A Chinese Experiment in Democracy Meets Fierce Resistance
The Christian Science Monitor reports on the fate of villagers who tried to recall their elected village council, according to a process outlines in the village democracy law, over suspected corruption in a land deal:
Huiguan, a nondescript cluster of brick houses outside the port of Tianjin, is like tens of thousands of other Chinese villages, on the verge of being swallowed up by a fast-expanding city. Its farmland has all but disappeared under new factories, and under circumstances that Fang, a 43-year-old widow, found suspicious.
“She never expected this,” says her sister, Fang Zhaohui, displaying photographs of Fang’s bruised and bloody body taken in the hospital six weeks ago, after thugs had broken into her home and beaten her. “She never expected it would be so difficult and that the government would be so black.”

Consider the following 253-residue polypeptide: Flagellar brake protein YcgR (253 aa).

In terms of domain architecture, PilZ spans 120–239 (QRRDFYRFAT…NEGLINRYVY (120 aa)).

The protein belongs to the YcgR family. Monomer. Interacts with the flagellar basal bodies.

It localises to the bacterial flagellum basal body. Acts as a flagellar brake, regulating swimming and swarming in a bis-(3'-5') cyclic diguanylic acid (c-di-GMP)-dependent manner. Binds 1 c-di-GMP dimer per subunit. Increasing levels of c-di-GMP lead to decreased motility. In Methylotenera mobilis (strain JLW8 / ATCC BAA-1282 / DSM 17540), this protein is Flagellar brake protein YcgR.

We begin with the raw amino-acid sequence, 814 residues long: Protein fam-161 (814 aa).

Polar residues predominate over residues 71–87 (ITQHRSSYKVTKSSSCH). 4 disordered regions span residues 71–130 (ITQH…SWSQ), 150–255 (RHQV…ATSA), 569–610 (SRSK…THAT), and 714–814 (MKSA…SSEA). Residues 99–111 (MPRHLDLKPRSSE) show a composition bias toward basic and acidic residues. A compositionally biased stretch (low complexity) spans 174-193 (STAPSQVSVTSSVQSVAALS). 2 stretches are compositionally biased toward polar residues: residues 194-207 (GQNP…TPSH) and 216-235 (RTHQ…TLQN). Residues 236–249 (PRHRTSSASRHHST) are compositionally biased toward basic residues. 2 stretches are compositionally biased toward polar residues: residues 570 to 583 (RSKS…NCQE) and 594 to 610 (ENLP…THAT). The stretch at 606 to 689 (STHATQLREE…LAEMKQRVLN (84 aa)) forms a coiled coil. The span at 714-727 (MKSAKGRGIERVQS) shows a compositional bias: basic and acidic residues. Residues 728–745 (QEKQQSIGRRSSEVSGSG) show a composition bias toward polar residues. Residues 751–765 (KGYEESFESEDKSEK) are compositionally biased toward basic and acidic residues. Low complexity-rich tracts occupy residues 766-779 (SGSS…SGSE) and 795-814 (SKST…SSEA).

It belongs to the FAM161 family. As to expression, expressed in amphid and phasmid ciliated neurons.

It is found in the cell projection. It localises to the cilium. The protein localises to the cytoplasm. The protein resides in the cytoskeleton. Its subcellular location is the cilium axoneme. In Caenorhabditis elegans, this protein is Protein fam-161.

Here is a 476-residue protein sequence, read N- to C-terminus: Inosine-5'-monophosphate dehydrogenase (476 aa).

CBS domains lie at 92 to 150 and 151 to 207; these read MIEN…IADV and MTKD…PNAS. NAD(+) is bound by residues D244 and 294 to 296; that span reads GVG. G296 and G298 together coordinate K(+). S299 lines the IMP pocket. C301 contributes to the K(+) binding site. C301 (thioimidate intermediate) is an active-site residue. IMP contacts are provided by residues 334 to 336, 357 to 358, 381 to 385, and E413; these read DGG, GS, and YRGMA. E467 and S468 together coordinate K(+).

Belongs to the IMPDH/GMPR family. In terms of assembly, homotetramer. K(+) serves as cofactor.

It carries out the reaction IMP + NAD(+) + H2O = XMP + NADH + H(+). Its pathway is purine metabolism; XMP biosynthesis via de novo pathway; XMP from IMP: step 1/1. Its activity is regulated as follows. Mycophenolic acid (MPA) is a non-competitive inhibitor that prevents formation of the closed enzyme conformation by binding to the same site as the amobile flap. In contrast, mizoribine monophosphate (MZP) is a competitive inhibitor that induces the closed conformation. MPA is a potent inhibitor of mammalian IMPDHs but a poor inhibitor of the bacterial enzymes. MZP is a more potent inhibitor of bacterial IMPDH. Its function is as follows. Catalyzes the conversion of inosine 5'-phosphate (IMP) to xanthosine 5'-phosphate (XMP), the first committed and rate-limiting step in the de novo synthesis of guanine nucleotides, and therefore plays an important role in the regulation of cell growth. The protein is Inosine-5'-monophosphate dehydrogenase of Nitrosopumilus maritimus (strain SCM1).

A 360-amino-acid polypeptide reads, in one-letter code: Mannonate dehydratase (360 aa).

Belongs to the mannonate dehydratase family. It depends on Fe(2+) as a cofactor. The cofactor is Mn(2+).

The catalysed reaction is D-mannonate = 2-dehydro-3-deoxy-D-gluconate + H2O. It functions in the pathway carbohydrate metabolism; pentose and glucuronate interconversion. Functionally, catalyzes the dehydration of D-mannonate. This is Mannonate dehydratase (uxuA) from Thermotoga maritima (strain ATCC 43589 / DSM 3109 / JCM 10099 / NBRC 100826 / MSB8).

“The township government is abusing its power,” complains Li Guangde, a village activist who has so far avoided jail. “They are putting difficulties in our way and a lot of pressure on us. Perhaps some township officials were involved in the land sale and maybe there was corruption. I don’t know.”